I have the following problem:

Consider the stochastic differential equation $$d X_t=\mu(X_t)dt+dB_t,$$ where $B_t$ is a standard Brownian motion, and $X_0=x\in\Re$ a.s.. Assume that the drift $\mu(\cdot)$ is $$\mu(x)=\begin{cases}\mu_1, &\text{if } x>\bar x\\\mu_2, &\text{if }x\le \bar x\end{cases}$$ where $\mu_1>\mu_2>0$ and $\bar x\in\Re$. Since $\mu(\cdot)$ is bounded and Borel, we know that there exists a unique strong solution $\{X_t\}_{t\ge 0}$ to the SDE above. But since it fails the Lipschitz condition ($\mu$ is even discontinuous), the standard results cannot apply.

I am curious about:

(i) Is $\{X_t\}_{t\ge 0}$ a continuous semimartingale?

(ii) Is $\{X_t\}_{t\ge 0}$ a diffusion process?

It seems that I cannot prove (i) and (ii) rigorously. Can anyone give me some advices or references? Many thanks!

  • $\begingroup$ Why the strong solution is unique, $\mu(x)$ doesn't satisfy the Lipschits' condition, if $\mu_1\ne\mu_2$. But if $X_0\ne\overline{x}$, $\tau=\inf\{t>0: X_t=\overline{x}\}$, then on $[0,\tau)$, $X$ may be a diffusion process. $\endgroup$
    – JGWang
    Apr 9, 2017 at 2:20
  • $\begingroup$ @JGWang The Lipschitz condition is only a sufficient condition to guarantee existence and uniqueness of a strong solution. There are many different ways to prove the conclusion claimed above, and one possible way is to use the Zvonkin's transformation. See, for example, mathnet.ru/php/… $\endgroup$
    – OnoL
    Apr 9, 2017 at 2:37
  • $\begingroup$ I think this might contain what you are looking for $\endgroup$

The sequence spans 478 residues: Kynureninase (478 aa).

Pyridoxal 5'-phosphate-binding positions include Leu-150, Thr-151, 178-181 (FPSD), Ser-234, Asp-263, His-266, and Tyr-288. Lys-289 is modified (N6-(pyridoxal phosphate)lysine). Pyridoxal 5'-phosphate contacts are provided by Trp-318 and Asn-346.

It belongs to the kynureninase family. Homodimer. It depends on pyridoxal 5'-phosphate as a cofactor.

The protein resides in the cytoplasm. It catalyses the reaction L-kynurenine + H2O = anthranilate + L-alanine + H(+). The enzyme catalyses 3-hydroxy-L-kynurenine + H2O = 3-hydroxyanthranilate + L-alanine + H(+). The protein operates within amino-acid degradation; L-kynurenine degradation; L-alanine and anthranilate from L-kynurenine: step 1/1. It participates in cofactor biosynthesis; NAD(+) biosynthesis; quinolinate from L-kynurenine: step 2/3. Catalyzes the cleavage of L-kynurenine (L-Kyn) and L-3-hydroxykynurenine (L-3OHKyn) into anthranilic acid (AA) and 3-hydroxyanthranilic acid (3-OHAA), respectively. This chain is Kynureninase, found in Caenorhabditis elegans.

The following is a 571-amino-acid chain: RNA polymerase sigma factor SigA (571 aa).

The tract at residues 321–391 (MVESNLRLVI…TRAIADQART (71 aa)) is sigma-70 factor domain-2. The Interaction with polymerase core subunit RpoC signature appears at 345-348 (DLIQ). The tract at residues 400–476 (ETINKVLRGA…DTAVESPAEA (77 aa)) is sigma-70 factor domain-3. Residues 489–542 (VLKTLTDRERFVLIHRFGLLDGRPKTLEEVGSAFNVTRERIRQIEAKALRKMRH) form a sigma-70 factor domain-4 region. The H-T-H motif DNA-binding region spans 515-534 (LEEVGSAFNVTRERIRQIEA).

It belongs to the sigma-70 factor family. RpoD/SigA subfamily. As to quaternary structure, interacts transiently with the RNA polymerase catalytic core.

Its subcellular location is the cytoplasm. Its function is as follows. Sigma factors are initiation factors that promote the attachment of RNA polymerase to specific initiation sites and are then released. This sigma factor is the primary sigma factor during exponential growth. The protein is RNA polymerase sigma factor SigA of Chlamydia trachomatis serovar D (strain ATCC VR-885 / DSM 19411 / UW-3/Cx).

– Vincent.W.
    Apr 10, 2017 at 15:04
  • $\begingroup$ @Vincent.W. Thanks a lot. But it seems that the literature does not establish the properties of the unique strong solution (path continuity, semimartingale, etc...). $\endgroup$
    – OnoL
    Apr 11, 2017 at 17:25
  • $\begingroup$ Yes, $X$ is a $\sigma(B)$-semimartingale. You can find this result in Kallenberg, Foundations of Modern Probability. $\endgroup$
    – 0xbadf00d
    May 15, 2017 at 18:21

1 Answer 1

  1. Yes. The strong/weak existence implies that the solution is a semimartingale. If you check the Definition 2.1 of Karatzas 1991, it implies that $\mu(X_t)$ is an adapted process. Also $\int^t_0 d B_t$ is trivially a (local) martingale. So, $X_t$ is a sum of a local martingale and an adapted process, which is a semimartingale.

  2. It depends on what do you mean by diffusion process. In the widest sense a diffusion process is said to be a continuous-time Markov process (see the book by Karatzas 1991).


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